a) Ministry of Drinking water and Sanitation

b) Ministry of Housing and Urban Affairs

c) Ministry of Health and Family Welfare

d) Ministry of Water Resources, River Development and Ganga Rejuvenation

 


 

Topic: Sustainable Alternative Towards Affordable Transportation (SATAT) Initiative

Topic in syllabus: General issues on Environmental Ecology, Bio-diversity and Climate Change 

Sustainable Alternative Towards Affordable Transportation (SATAT) Initiative

Why in news: 

The government has launched Sustainable Alternative Towards Affordable Transportation (SATAT) Initiative to set up Compressed Bio-Gas (CBG) production plants and make available CBG in the market for use in automotive fuels.

About the initiative:

  • The initiative is aimed at providing a Sustainable Alternative Towards Affordable Transportation (SATAT) as a developmental effort that would benefit both vehicle-users as well as farmers and entrepreneurs.
  • Compressed Bio-Gas plants are proposed to be set up mainly through independent entrepreneurs. CBG produced at these plants will be transported through cascades of cylinders to the fuel station networks of OMCs for marketing as a green transport fuel alternative.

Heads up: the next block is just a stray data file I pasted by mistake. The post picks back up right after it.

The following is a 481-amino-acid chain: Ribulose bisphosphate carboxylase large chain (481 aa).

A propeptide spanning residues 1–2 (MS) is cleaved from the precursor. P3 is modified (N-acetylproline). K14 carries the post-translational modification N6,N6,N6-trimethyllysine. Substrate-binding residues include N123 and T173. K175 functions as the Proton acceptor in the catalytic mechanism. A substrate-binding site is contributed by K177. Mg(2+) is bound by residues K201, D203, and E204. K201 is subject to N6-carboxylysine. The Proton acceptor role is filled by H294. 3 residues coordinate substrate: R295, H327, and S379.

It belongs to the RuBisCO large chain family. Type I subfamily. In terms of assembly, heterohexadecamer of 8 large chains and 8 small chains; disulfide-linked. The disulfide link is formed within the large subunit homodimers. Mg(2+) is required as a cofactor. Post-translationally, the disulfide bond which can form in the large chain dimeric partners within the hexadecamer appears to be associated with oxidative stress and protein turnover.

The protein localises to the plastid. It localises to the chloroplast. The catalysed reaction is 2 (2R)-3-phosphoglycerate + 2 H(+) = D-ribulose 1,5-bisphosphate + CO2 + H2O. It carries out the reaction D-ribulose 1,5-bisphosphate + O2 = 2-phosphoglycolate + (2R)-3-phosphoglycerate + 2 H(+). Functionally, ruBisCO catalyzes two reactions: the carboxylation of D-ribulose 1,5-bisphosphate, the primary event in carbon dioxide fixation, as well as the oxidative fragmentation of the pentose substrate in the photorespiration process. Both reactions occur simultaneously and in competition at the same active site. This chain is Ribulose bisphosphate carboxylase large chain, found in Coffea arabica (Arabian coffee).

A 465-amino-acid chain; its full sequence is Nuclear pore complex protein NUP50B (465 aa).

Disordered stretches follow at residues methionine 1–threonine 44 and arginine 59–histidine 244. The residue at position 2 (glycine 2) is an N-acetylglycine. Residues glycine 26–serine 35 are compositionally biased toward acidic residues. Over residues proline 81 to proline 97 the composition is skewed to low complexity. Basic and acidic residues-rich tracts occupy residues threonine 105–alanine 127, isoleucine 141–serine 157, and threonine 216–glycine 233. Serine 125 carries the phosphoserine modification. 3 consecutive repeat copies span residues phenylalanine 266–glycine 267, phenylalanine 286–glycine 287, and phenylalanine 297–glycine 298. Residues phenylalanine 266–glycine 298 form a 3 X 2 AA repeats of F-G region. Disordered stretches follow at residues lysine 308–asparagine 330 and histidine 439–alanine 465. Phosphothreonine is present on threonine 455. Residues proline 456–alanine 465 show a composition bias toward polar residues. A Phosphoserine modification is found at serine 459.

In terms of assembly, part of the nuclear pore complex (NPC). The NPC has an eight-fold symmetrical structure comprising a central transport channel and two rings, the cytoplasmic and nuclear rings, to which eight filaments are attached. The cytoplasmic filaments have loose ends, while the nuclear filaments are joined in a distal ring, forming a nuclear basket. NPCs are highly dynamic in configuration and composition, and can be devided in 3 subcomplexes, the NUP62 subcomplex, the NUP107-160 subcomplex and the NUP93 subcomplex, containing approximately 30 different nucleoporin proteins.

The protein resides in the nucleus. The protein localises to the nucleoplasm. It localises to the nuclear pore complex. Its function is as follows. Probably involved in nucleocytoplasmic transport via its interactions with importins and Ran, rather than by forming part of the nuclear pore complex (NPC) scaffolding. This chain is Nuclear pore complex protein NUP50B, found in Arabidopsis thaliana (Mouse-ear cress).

• The entrepreneurs would be able to separately market the other by-products from these plants, including bio-manure, carbon-dioxide, etc., to enhance returns on investment.
  • It is planned to roll out 5,000 Compressed Bio-Gas plants across India in a phased manner, with 250 plants by the year 2020, 1,000 plants by 2022 and 5,000 plants by 2025. These plants are expected to produce 15 million tonnes of CBG per annum, which is about 40% of current CNG consumption of 44 million tonnes per annum in the country.
  • At an investment of approx. Rs. 1.7 lakh crore, this initiative is expected to generate direct employment for 75,000 people and produce 50 million tonnes of bio-manure for crops.

There are multiple benefits from converting agricultural residue, cattle dung and municipal solid waste into CBG on a commercial scale:

  • Responsible waste management, reduction in carbon emissions and pollution.
  • Additional revenue source for farmers.
  • Boost to entrepreneurship, rural economy and employment.
  • Support to national commitments in achieving climate change goals.
  • Reduction in import of natural gas and crude oil.
  • Buffer against crude oil/gas price fluctuations.

Significance:

This move has the potential to boost availability of more affordable transport fuels, better use of agricultural residue, cattle dung and municipal solid waste, as well as to provide an additional revenue source to farmers.

The initiative holds great promise for efficient municipal solid waste management and in tackling the problem of polluted urban air due to farm stubble-burning and carbon emissions. Use of CBG will also help bring down dependency on crude oil imports.

Background: